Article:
How Co-Investments Work
At Calvera, we invest in apartment buildings through discretionary investment funds. That’s a fancy way of saying we receive capital from numerous investors, aggregate it into one large basket of investment capital, and then we invest it in the right properties, based on a pre-approved strategy. Investors like this structure because it gives them diversification into multiple properties and geographies. We like this structure because the sales market knows we have the capital to make a purchase and are a strong buyer. Sometimes, though, investors really like a particular deal that we’re acquiring for the fund, and they want more of it. To accommodate those investors, we have offered the ability to co-invest alongside the fund to our fund investors only—no outside investors—so that they have extra exposure to that single asset.
Why would someone do this if they’re already invested in that property through the larger investment fund? There are many reasons investors will do this, and it has proven so popular among our investor base that we were oversubscribed by almost 50% for our most recent co-investment opportunity. Here are a few reasons:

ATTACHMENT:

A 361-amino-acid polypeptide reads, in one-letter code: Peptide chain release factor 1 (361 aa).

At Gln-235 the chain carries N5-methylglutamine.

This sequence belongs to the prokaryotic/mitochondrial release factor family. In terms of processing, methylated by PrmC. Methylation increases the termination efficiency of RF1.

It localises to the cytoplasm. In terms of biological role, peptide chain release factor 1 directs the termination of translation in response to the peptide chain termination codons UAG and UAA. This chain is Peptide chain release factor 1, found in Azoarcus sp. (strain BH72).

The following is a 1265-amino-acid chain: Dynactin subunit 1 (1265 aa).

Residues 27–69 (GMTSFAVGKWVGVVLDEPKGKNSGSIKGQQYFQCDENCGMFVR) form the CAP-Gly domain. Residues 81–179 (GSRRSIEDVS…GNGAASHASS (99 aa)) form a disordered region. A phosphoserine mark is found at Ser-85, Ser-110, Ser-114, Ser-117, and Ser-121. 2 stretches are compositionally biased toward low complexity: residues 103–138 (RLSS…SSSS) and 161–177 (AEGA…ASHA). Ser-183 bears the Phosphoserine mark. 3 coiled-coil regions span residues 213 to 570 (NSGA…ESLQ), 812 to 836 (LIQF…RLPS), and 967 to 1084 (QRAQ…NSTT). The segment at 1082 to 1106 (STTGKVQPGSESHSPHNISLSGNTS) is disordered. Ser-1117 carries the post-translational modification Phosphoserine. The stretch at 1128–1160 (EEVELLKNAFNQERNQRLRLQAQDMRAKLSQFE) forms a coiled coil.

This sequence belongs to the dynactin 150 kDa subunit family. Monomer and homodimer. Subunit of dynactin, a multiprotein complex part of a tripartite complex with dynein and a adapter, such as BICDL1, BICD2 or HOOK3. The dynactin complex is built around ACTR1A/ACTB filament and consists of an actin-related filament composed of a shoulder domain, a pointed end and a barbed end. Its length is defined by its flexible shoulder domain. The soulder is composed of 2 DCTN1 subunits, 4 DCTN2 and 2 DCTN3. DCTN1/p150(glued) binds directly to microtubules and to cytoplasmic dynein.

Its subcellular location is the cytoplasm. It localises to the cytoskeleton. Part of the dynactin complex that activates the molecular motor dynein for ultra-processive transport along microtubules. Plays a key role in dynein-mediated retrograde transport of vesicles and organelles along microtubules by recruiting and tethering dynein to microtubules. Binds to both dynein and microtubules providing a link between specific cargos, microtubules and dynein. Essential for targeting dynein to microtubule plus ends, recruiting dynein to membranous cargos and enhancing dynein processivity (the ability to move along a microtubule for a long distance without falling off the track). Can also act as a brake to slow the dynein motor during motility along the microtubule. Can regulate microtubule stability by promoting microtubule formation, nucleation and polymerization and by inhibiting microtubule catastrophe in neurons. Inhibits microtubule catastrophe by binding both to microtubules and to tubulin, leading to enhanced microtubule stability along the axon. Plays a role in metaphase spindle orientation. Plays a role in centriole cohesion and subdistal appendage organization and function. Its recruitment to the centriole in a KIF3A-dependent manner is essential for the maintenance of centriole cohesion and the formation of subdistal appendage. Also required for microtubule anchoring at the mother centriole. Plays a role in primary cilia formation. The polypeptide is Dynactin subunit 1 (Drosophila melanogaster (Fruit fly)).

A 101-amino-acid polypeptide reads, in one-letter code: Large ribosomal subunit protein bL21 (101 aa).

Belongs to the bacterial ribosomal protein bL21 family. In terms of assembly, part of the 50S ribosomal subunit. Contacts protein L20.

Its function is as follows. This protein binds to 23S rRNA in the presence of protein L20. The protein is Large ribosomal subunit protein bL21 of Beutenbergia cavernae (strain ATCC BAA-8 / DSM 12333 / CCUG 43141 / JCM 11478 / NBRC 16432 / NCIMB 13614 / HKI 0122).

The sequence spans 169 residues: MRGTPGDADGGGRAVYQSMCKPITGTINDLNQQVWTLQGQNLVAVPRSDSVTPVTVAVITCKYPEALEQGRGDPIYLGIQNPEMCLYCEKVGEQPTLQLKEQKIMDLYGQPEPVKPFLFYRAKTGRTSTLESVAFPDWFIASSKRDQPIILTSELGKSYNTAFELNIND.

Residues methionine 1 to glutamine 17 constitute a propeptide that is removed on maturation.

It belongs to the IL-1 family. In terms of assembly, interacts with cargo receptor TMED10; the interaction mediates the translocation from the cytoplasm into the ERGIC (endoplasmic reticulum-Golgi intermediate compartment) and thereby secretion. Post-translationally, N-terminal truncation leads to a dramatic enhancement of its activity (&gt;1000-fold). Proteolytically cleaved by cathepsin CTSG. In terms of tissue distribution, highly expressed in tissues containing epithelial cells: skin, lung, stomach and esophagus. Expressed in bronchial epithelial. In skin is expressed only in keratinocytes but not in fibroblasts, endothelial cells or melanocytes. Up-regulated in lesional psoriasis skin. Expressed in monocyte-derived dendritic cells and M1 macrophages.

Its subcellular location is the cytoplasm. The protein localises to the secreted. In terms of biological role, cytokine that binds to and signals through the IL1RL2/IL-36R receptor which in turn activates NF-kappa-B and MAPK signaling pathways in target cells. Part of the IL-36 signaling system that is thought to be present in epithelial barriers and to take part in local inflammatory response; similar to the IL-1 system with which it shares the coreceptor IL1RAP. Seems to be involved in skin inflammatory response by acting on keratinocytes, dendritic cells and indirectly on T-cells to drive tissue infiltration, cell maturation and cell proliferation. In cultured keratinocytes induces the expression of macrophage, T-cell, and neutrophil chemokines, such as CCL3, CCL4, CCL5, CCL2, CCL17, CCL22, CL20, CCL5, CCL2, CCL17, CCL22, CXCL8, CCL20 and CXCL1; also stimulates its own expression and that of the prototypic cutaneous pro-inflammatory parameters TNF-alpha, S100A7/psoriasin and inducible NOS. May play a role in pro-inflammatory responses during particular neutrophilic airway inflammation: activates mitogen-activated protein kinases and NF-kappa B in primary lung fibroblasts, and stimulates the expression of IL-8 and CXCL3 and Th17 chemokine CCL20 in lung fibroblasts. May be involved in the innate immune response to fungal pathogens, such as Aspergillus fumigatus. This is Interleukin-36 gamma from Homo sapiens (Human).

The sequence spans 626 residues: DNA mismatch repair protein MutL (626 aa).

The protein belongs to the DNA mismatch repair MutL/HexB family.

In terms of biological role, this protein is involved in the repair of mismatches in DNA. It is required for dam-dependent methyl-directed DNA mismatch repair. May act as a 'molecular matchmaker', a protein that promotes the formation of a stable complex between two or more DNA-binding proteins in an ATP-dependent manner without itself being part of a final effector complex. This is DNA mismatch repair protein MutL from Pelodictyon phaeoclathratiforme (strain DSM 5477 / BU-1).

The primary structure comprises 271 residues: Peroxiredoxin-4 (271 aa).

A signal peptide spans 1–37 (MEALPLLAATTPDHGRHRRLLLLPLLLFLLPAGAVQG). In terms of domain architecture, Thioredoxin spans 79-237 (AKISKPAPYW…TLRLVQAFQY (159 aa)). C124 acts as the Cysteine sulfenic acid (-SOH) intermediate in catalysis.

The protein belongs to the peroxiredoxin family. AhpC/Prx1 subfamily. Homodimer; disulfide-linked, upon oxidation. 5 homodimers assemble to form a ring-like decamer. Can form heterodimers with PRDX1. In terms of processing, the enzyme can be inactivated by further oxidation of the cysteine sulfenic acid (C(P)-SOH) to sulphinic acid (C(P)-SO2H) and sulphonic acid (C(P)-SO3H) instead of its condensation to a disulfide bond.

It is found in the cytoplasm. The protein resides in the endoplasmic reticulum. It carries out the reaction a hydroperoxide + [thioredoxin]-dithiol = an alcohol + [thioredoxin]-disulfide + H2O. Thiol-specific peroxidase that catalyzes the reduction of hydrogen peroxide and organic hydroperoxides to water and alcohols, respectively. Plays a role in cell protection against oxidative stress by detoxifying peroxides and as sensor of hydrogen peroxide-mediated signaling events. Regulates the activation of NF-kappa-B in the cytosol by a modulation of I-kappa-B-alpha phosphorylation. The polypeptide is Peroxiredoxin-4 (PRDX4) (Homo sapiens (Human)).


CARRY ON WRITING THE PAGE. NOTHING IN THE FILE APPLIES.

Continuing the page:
More Control: In a discretionary fund, investors do not have any say in whether or not we acquire a particular property. We outline the strategy for the fund in advance, as well as the general business plan for the assets, and we execute on that directive. For a co-investment, the power is in the hands of the investor. They can decide if they want more exposure and by how much. From our perspective, it’s a vote of confidence that we purchased the right property when there’s great demand for a co-investment.
Single Deal Exposure: Depending on how much someone invests in a co-investment, they may be seeking to super-charge their investment. Some people even make fund investments to get access to co-investment opportunities. In a co-investment, they can invest a larger dollar amount, sometimes at more advantageous terms, and take a targeted stake in a particular property. While they appreciate the diversification and potentially reduced beta (i.e., risk) of a portfolio fund investment, the perceived alpha (i.e., extra return) from a singular targeted investment is interesting. Some investors believe this trade-off is worth it to take on the additional risk of concentrating an investment in a single asset.
Tax Differences: The Calvera Income and Growth Fund is structured to own properties in a REIT subsidiary so that our fund investors receive income taxed mostly at either the dividend rate or classified as a return of capital to further minimize taxability. However, some investors who own real estate outside of Calvera may want the losses that real estate can generate. In that instance, a larger position in a co-investment can give those investors taxable losses (not generated at the fund level) in order to offset their taxable income elsewhere.